- Combine the honey and apple cider vinegar.
- Add the Aloe Vera and Fractionated Coconut Oil.
- Blend thoroughly until dissolved. Then, transfer ingredient to mixing bowl.
- Add the castile soap and water and blend thoroughly.
- Add in the essential oils.
- Pour into your dispenser bottle and close lid to shake.
- Shake the bottle until all ingredients are blended well together.
TO USE: Apply to wet hair and gently massage into your scalp. The shampoo will be non-sudsy, and add natural oils to your scalp. Following with a conditioner is optional. Skin patch test before use with sensitive skin and discontinue use if any irritation occurs. Avoid getting in the eyes. Not for use with young children and pets.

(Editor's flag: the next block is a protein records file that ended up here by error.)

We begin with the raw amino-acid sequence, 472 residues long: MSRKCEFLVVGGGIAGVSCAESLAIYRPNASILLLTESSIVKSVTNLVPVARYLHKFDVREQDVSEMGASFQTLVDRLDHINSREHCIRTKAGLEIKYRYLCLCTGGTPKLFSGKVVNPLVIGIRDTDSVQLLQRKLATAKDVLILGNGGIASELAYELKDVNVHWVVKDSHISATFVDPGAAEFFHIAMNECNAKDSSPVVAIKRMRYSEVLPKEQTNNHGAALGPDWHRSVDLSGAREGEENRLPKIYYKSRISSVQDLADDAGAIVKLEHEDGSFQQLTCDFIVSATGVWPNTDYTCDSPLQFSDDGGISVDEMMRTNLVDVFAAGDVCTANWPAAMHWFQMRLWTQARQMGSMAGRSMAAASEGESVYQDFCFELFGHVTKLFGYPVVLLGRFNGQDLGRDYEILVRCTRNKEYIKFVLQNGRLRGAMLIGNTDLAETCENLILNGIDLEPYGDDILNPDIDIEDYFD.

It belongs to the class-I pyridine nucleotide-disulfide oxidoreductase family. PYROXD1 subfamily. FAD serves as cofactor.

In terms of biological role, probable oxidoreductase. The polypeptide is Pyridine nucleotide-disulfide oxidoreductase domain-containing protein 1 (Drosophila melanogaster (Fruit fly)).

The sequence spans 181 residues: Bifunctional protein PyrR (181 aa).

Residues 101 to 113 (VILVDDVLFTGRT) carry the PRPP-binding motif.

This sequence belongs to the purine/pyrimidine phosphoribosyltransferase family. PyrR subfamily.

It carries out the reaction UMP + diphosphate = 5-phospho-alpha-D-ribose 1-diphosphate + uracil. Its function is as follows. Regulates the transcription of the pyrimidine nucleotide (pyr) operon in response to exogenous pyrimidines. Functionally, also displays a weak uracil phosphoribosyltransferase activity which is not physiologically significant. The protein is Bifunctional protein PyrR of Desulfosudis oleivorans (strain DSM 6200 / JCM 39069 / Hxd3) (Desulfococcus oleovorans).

Melaleuca Oil Side Effects
Melaleuca oil should be not be used with pets; even small amounts have caused toxic reactions (7). Do not take tea tree essential oil internally unless prescribed by a Doctor. Avoid use with young children.
Always dilute essential oils. Skin patch test before use with sensitive skin and discontinue use with any irritations. Dilute 5 drops of tea tree essential oil in a tablespoon of carrier oil; dilute in higher amounts with children, the elderly, and sensitive skin.
The topical application of tea tree oil is associated with negligible skin irritancy. In a group of 311 subjects studied, the risk of developing allergic dermatitis from topical melaleuca oil usage was found to be less than one percent.
If you have any skin conditions or frequent dermatitis, you should consult with your doctor before use to prevent any adverse reactions. Please keep melaleuca oil away from children under the age of two. In the case of contact with eyes or any sensitive areas, flush the area with milk. If you experience significant redness, irritation, and discomfort, seek medical attention.